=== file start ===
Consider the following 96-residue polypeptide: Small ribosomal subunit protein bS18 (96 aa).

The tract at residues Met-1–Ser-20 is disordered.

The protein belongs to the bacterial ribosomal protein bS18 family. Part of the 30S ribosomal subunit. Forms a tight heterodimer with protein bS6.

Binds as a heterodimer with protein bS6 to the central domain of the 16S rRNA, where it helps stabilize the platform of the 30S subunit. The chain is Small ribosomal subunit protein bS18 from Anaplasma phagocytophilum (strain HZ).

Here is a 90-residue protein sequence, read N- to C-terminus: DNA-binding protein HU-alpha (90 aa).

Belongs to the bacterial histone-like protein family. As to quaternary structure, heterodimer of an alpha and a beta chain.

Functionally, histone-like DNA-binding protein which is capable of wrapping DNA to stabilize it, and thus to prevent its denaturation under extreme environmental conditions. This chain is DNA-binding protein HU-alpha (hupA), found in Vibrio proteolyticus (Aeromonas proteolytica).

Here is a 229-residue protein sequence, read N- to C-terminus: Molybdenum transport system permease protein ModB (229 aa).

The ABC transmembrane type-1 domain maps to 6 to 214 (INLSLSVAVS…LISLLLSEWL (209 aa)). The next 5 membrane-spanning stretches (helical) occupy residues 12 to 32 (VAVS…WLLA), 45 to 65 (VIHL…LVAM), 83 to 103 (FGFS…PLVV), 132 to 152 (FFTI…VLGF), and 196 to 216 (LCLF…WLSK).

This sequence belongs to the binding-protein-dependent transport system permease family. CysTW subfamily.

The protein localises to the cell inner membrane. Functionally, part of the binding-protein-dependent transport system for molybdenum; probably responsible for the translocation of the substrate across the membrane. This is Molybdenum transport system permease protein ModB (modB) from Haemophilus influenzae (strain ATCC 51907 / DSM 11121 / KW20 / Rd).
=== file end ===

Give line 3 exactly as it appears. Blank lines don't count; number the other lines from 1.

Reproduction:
The protein belongs to the bacterial ribosomal protein bS18 family. Part of the 30S ribosomal subunit. Forms a tight heterodimer with protein bS6.